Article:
Tobacco is the Most Common Cause of Lung Cancer: not only for smokers; Smoking Increases Chances of Lung Cancer by 40%




·        Lung cancer is the gravest form of tobacco-influenced disease that caused 67,795 new cases and contributed to the death of 63,475 people in India

·        Globally, an estimated 1,65,000 children die before the age of 5 due to lower respiratory infections caused by second-hand smoke

31 May 2019: Consumption of tobacco has been a cultural practice for a long time but it is only in past few decades that we have started becoming aware of its ill effects. It is one substance that respiratory diseases, the leading causes of death globally, and tobacco is a major risk factor. Smoking tobacco is the most common cause of lung cancer, causing roughly 1.2 million lung cancer deaths every year. Besides, tobacco is also responsible for other serious respiratory and lung diseases such as tuberculosis, asthma, and chronic obstructive pulmonary diseases (COPD).  Lung cancer is the gravest form of tobacco-influenced disease that caused 67,795 new cases and contributed to the death of 63,475 people in India. The mean age for contracting lung cancer in India is 54.6 years and most lung cancer patients are over 65 years. Men are 4.5 times more likely to contract lung cancer than women – the male : female ratio is 4.5:1. It increases progressively up to 51-60 years and varies with age and smoking status.

“India has a high incidence of respiratory and cardiovascular diseases and not to speak about oral and lung cancers. The major causal factor is consumption of tobacco. Approximately 22.73 percent (250 million) of the world’s 1.1 billion smokers live India. Smoking and chewing tobacco are the biggest contributors to lung and oral cancers. According to the Indian Council of Medical Research (ICMR), lung cancer accounts for one of the highest mortality rates among all cancers, with one out of five cancer deaths. Oral cancer accounts for over 30 percent of the reported cases of cancer, and with an age adjusted rate of 20 per 100,000, thus highly prevalent across the country. Cancer is not the only risk smokers face. Smoking also clogs the blood vessels, causing heart attacks, strokes, and peripheral vascular diseases. According to a joint study by the International Tobacco Control (ITC) Project and WHO, it was reported that more than half of the smokers in India did not know that smoking causes strokes, and over a third didn’t know that it causes heart disease. This is highly worrying since tobacco use is responsible for over 10 percent of all deaths due to cardiovascular diseases. It makes no sense to nurture a habit where you spend money to shorten your life at best, and bring on a painful death at worst” said Mr Rajesh Ranjan Singh, Chief Operating Officer of Wadhwani Initiative for Sustainable Healthcare (WISH).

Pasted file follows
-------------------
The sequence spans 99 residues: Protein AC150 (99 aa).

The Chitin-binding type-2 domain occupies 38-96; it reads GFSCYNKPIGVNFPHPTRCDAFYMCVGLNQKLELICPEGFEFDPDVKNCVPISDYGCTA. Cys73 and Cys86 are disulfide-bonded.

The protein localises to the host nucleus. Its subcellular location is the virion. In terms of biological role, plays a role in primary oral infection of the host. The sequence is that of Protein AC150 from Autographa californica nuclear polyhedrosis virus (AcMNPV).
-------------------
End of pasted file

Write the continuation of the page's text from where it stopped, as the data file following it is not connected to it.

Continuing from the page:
Globally, an estimated 1,65,000 children die before the age of 5 due to lower respiratory infections caused by second-hand smoke. Those who live on into adulthood continue to suffer the health consequences of second-hand smoke exposure, as frequent lower respiratory infections in early childhood significantly increase risk of developing COPD in adulthood.

“India is one of the hotbeds of tobacco-related diseases, facilitated by the large number of smokers. The smoke emanated from tobacco adds on to the existing high-level of pollution. Smoke caused by tobacco is a major source of indoor air pollution and is a very dangerous: it contains over 7,000 chemicals, 69 of which are known to cause cancer. For a smoker, 1 pack of cigarettes increases the chances of lung cancer up to 30 to 40 per cent while in those who are above 40 years of age, this increases to 60 to 100 per cent“ said Dr. Divesh Goyal, Consultant, Medical Oncology, Fortis Escorts Hospital, Jaipur.

Apart from themselves, smokers caused an irreparable to the non-smokers around them who become the victim of passive smoking. Passive smoking, exposure to carcinogenic toxins like asbestos and radon, radiation and air pollutants are other causes of lung cancer. Though the number of women who smoke is lower than men in India, they often suffer due to second-hand smoking that adds on to the fossil fuel used for cooking and other heating needs. Second-hand smoking affects children, even an unborn one, and elderly the most.

The symptoms of lung cancer usually do not appear until the disease is fairly advanced and in a non-curable stage. Some of the most telling symptoms of lung cancer are cough, pain in the chest, shortness of breath, weight loss, blood in sputumand loss of appetite.

For diagnoses, doctors may suggest blood test, chest X-ray, positron emission tomography (PET scan), CT scan and biopsy. Depending on the results that shows the severity of the problem, treatment is usually done in 3 stages: while stage 1 mainly offers surgical removal of the cancerous cells, stages 2 and 3 include chemotherapy and radiotherapy. In stage 4, doctors suggest chemotherapy, immunotherapy and other treatments.



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